If you run a company that sells to pharma and biotech companies, or if you’re the person responsible for sales or marketing in a life science “supplier” company, you know you’re competing in a crowded market where buyers and influencers have increasingly tight budgets and limited time to learn about, understand and evaluate what you sell. I understand your challenges, because I’ve been doing it, with success, for a very long time. During a career that started over 20 years ago, I’ve served as the buyer of services and solutions in positions that ranged from brand manager to VP of Marketing, and I’ve sold those services on the supplier side in leadership roles that ranged from VP of Marketing to CEO.
Today, one of our companies frequently works on the client side helping life science companies work with external suppliers as they design and deliver practical innovation (Corvus Solutions), while another company helps suppliers better engage with the life science community as what we believe is the first agency for suppliers (Health Accelerators). Some of our clients on the life science side were frustrated by what they were seeing from many of the people who call on them, and they first suggested this series because they were tired of “having their time wasted” by supplier sales reps, something that we truly hated to hear, but that we understood. Some of those same life science clients also gave us the inspiration and encouragement to start Health Accelerators so that suppliers might do a better job when approaching them. Having a presence in each of these worlds puts me in a unique position from which I am often able to see both sides of the table when it comes to understanding what works, and what doesn’t, in terms of what the life science community wants, values, and buys. My hope is that this series serves both suppliers and clients equally well, because each “side” needs – and should value – the other.
As you read this series, please understand that I don’t pretend to have all the answers, or even all of the questions. There are things I don’t know, and areas into which others have better insight and greater knowledge. So, I invite and welcome comments and alternative ideas both in public comments and private messages. I can say that what I’ll write here has been proven to work, in my experience. I may not be the smartest person in the world, but I have a lot of scars and a few medals, and both of those might have value if you’re trying to be successful at selling to life science companies. I certainly hope so, and hope that your clients benefit from this as much as those doing the selling (that’s how it should really work, by the way!).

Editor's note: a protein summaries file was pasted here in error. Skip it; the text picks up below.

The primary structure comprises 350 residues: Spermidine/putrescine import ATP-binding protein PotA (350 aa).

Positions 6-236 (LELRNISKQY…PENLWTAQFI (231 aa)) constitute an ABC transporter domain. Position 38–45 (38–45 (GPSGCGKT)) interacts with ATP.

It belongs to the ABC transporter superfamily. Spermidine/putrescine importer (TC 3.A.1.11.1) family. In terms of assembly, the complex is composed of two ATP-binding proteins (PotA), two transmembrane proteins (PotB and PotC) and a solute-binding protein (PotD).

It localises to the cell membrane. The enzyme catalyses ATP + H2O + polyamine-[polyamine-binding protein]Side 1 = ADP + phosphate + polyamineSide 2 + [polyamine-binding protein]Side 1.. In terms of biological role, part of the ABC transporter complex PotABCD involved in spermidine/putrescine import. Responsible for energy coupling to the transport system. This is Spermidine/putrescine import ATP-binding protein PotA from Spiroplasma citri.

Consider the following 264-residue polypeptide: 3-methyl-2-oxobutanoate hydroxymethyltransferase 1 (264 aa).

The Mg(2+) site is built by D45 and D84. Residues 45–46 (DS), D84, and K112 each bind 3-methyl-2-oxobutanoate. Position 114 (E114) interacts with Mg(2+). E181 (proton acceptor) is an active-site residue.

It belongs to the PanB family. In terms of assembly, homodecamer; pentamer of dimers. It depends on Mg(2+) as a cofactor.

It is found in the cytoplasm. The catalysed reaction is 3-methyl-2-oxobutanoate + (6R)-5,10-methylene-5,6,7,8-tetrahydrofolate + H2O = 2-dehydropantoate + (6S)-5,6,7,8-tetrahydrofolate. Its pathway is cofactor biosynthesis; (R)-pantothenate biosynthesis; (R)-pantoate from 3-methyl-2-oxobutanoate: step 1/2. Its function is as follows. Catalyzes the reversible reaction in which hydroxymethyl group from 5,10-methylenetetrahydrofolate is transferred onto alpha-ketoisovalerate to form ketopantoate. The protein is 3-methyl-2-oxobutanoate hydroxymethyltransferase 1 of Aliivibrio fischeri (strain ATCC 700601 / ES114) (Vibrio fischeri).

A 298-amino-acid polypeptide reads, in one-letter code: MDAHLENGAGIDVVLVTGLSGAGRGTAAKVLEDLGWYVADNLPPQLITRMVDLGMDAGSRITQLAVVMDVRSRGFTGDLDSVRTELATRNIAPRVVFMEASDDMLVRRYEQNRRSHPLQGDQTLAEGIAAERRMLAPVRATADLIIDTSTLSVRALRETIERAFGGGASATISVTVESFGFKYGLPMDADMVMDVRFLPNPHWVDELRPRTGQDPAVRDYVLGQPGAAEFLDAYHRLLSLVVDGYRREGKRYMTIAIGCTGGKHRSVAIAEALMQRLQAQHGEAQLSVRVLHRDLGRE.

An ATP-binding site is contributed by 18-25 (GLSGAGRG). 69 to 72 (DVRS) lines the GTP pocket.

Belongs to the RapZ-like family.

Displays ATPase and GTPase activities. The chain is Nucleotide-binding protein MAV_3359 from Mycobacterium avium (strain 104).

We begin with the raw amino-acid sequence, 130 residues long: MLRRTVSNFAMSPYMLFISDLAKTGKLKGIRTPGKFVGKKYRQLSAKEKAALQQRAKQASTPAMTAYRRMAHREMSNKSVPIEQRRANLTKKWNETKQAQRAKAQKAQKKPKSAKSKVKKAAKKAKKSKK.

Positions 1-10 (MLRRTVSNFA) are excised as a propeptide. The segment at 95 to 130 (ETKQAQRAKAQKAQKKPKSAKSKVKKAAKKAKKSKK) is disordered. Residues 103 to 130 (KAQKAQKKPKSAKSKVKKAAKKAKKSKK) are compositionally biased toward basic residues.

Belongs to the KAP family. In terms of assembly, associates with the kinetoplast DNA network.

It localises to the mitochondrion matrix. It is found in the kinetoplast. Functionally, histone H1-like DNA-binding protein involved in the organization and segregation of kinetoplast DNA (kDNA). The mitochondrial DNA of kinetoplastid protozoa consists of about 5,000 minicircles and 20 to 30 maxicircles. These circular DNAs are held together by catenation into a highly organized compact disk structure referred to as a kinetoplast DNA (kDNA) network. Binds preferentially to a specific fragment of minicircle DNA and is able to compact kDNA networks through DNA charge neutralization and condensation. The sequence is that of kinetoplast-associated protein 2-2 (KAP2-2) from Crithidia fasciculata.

Some topics I plan to cover include:
- Over-Investing in Your Sales Force (a common mistake of supplier companies)
- Under-Investing in Sales Support (Another common mistake we see)
- How Does Your Customer Really See You? (understanding current positioning)
- Where Do You Fit? Where Can You Win? (aspirational positioning)
- What Makes You Special? (unique value/selling proposition)
- Strategy 101 (creating a plan that the team will embrace)
- Get Your Story Straight (creating a simple, memorable sales story)
- Pray and Spray is a Bad Approach to Marketing (fewer tactics, more planning)
- The Value-Conscious Marketer (how to, when you don’t have your clients’ budgets)
- How Do We Know It’s Working? (metrics & measurement)
If I’ve missed a topic or two that you are particularly interested in, please suggest them for inclusion in the series. And if you have written about some of these areas, feel free to point me to those articles (I may also link to them, if you don’t mind). I have no idea how long I’ll keep this up once the initial series is complete. I’m also collaborating on a separate series for our pharma clients and friends on how to “do” innovation and partnering that will be published over the same time frame as this series, and we think that will run for a full year. It will be a busy season as we enter the cool days of autumn! But my commitment to those who asked for this series is to put out at an article about every other week until we’ve covered at least the topics noted, so here goes. I hope you enjoy the series, and find it useful. Thanks in advance for reading it, and please feel free to comment.
This is the first article in a series about successfully selling services and solutions to pharma and biotech companies, based on lessons learned in a long career as both the buyer and seller of these services. My hope is that you enjoy it as much as I’ve enjoyed writing it, and even more importantly, I hope that both those buying and those selling benefit from whatever experience and insight I can offer.